Queen Elizabeth gets a new BlackBerry

Jul 05, 2010

Britain's Queen Elizabeth II received a BlackBerry handset as a gift on Monday while touring the Canadian headquarters of its maker, Research in Motion.

The British monarch is said to be a fan of the popular smartphones, ever since her her son, Prince Andrew, introduced her to them a few years ago.

Company co-founder Mike Lazaridis presented queen with the most current model, the Bold 9700, personalized with an image of area school children offering her flowers.

Dressed in a creme-colored hat and a white smock, Elizabeth was also given a rare glimpse inside the Waterloo, Ontario factory where the devices are made.

The site was described in pool reports as a cavernous, white room dotted with spotless workstations and large automated machines.

The polished floors are marked with yellow stickers warning people that they are entering an "electrostatic sensitive" area. The smocks worn by the queen and her entourage, including by a red-clad Royal Canadian Mounted Police officer over his uniform, guard against electrostatic shocks.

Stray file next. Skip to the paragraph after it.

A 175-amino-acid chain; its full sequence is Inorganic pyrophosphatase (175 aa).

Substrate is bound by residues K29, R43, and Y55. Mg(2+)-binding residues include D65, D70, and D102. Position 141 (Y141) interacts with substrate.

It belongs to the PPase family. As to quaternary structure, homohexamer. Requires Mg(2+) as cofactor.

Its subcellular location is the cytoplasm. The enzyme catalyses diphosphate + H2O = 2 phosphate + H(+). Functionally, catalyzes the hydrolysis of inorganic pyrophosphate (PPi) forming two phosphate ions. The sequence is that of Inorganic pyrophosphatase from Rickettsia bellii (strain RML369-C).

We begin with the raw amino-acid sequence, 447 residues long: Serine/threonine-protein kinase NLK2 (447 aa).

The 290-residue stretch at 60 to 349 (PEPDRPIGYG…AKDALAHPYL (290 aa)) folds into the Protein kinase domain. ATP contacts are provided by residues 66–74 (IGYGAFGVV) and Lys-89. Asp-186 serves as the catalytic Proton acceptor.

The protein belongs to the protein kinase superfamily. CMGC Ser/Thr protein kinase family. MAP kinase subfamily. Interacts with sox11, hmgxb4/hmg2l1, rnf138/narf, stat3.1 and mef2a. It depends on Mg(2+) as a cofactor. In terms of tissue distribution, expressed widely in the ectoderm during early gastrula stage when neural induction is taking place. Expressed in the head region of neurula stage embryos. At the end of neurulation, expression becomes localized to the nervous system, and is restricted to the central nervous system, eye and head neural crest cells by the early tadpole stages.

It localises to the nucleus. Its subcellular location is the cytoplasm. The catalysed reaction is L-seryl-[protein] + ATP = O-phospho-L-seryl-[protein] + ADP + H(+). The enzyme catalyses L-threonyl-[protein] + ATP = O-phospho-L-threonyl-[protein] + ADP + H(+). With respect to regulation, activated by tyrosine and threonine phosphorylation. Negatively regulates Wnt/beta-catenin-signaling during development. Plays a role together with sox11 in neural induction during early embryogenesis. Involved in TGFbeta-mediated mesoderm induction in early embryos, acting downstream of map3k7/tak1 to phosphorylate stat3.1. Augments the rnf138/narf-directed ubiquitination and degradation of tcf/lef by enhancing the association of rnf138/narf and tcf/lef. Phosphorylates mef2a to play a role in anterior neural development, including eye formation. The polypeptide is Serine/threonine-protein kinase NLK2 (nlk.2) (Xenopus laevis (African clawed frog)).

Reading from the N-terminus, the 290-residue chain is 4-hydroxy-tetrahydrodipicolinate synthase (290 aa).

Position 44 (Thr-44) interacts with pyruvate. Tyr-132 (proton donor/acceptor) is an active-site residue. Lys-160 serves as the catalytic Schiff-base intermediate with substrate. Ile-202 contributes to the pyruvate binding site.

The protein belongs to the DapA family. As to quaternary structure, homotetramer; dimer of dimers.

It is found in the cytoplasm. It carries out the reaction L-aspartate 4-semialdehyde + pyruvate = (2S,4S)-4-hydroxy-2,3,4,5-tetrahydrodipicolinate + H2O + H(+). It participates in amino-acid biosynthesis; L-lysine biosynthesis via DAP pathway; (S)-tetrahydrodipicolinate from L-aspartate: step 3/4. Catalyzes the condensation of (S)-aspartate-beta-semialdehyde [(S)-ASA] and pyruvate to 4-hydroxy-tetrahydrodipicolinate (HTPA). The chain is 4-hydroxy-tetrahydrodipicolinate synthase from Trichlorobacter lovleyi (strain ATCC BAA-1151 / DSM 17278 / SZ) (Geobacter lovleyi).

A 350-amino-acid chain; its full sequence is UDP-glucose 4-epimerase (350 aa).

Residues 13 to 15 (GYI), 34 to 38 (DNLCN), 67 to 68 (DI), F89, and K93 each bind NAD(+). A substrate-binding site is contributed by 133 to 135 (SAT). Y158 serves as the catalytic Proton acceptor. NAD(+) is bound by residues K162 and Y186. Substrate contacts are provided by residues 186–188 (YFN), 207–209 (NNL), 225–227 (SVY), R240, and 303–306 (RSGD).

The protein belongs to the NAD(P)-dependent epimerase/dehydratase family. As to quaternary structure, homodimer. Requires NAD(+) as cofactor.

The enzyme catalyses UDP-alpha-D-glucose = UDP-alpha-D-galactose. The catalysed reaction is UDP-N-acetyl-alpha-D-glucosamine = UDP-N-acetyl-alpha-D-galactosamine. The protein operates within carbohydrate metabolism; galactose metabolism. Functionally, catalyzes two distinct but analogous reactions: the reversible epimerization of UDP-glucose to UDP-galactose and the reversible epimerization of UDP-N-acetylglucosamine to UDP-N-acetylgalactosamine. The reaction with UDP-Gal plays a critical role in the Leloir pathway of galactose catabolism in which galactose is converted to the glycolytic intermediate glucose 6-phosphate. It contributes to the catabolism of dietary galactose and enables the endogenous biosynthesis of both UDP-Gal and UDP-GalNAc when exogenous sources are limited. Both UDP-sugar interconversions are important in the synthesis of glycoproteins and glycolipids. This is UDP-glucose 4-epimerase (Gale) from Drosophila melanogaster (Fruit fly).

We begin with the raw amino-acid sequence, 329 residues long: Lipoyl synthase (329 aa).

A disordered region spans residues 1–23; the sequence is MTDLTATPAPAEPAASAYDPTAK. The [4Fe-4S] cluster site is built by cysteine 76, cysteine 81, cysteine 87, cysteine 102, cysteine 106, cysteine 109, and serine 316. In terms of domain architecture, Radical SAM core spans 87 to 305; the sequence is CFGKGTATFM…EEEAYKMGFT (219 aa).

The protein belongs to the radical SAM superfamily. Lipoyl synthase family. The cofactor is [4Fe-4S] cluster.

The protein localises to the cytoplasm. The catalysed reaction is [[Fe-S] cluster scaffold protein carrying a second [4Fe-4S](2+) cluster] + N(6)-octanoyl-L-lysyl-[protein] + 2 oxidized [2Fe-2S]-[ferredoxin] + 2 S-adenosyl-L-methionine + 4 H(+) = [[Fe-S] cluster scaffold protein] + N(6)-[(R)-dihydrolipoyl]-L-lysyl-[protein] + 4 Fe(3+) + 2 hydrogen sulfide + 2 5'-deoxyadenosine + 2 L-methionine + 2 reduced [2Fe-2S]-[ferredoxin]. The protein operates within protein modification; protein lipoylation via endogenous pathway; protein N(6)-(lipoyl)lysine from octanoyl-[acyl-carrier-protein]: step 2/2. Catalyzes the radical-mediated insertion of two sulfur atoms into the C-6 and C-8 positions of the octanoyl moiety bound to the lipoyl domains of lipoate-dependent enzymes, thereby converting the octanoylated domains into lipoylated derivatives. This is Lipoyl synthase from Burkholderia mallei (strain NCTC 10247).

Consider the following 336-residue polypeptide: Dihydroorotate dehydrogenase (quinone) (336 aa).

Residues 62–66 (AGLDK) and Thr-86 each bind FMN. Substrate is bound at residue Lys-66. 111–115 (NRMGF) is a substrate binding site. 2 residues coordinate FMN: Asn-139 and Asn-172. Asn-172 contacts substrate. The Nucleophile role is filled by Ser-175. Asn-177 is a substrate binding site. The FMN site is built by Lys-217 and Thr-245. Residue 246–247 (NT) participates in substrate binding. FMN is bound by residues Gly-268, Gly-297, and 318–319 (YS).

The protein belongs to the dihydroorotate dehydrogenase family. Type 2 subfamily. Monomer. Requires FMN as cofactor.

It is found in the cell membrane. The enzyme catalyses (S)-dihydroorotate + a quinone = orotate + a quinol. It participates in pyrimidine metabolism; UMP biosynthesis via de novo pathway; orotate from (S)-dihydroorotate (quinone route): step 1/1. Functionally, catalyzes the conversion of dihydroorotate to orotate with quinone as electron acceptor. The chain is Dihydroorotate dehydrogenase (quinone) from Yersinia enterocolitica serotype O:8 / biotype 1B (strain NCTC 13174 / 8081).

Canada's titular head of state was greeted inside by dozens of workers in blue smocks who would normally be busy on their computers designing and making the latest smartphones.

According to a spokeswoman for RIM, it was the first time media have been allowed on RIM's workfloor.

Later, Queen Elizabeth II, who was accompanied on her Canadian visit by her husband, the Duke of Edinburgh, donned 3D eyewear to watch a few minutes of a new 3D film by Deepa Mehta being shot at the Pinewood movie studio in Toronto.

The royal couple were expected to dine with Prime Minister Stephen Harper in the evening before heading to New York on Tuesday.

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scidog
not rated yet Jul 06, 2010
no matter what you think of her,the places she has been and stuff she has seen must be epic.
COCO
not rated yet Jul 06, 2010
Glad to see her here and helping RIM get some needed profile. Agree with the latter chap that she has seen it all - lucky she could see anything when she went to Toronto later and almost had no light - a all too common problem in the colonies.